The burden isn't directly on Strong and Holden, and ratings are the last thing they're worried about while in Russia. Their job is to give their broadcasts enough context to satisfy hardcore fans without confusing novices who don't know all the backstories.

“If they're hearing our voice, they're already there. But you are acutely aware there are going to be people watching these games that have not watched much soccer in the preceding year, perhaps the preceding four years,” Strong said. “There are going to be fans who, as well-known as Cristiano Ronaldo is, haven't followed the saga of his season and the fact that within minutes of his third consecutive Champions League crown is asking out and all of these things. And that's not an American thing. That's true of any broadcaster at this World Cup.”

Landing the prime broadcasting slot for the World Cup is just part of the rapid rise for Strong and Holden, who are both 32. Strong will celebrate his 33rd birthday later this month in Nizhny Novgorod, where he'll call Argentina vs. Croatia. That's just one stop on a wild ride through Russia for the duo and the rest of their crew. It begins with the Group B showdown between Spain and Portugal and doesn't take a break until the completion of the group stage. The pair will be calling a match, traveling via plane, or both for every day of the group stage. The ambitious start includes Friday's game in Sochi, returning to Moscow to call Argentina vs. Iceland on Saturday, and then heading to Rostov-on-Don for Sunday's match between Brazil and Switzerland.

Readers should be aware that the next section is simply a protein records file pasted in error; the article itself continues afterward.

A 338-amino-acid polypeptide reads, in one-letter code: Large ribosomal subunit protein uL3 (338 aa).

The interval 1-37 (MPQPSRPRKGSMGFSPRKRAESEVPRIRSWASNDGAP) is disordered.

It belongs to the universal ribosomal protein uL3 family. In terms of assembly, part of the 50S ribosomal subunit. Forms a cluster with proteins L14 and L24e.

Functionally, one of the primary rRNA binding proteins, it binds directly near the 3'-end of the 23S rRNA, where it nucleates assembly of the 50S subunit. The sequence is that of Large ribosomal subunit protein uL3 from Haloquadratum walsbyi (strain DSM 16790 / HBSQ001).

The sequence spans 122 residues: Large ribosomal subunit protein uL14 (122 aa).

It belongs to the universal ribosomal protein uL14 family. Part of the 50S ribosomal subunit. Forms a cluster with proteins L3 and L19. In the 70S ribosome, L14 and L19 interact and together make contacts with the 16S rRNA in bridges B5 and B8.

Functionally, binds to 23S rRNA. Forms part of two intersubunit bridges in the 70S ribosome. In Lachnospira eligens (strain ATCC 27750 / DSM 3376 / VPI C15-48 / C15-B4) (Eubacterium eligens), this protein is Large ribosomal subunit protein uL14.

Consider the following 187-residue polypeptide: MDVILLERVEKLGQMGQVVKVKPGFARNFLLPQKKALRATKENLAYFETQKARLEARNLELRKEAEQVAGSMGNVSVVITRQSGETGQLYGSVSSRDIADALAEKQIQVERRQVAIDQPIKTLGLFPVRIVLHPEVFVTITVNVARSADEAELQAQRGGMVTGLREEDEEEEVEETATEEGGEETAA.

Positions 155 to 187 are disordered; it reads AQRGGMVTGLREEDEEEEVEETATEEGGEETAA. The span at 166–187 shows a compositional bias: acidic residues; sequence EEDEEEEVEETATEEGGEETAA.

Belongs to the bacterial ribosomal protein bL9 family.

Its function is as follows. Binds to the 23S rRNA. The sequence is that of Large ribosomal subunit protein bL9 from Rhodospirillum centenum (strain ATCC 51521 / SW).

All told, they will see 17 different teams during the group stage. Or as Strong described it, “You're at the stadium but you're filming a Russian remake of ‘Planes, Trains and Automobiles' with me in the John Candy role.”

Joking aside, having Strong and Holden call so many matches in the group stage is part of how Fox is maximizing its resources. Fox has faced criticism for its decision to have just two announce crews in Russia, with the rest calling games off monitors in Los Angeles. Along with Strong and Holden, the duo of veteran announcer J.P. Dellacamera and former U.S. goalkeeper Tony Meola will be in Russia.

Strong believes the pushback is overblown, noting the many games he's called in the past off a monitor, including the Champions League final last month. He said even when in the stadium he's usually got one eye on the monitor to make sure what he's saying corresponds with what's being shown.

“Obviously it is our job, as well as J.P. and Tony's, to make sure we are adding as much as we possibly can, as much of the color and as much of the flavor, and taking as much advantage of it,” Strong said.

Then there's Telemundo and the challenge being presented by the Spanish-language network broadcasting games in the U.S. Telemundo has been aggressively promoting its telecast, calling it more authentic and taking shots Fox's presentation. Some Telemundo broadcasts will also be livestreamed on NBC Sports Network beginning with Sunday's Brazil-Switzerland match, another encroachment on Fox's territory.

“I haven't been paying much attention to it, and I hope when people tune in they enjoy what we have to say and don't change the channel,” Holden said. “I have confidence in our own work.”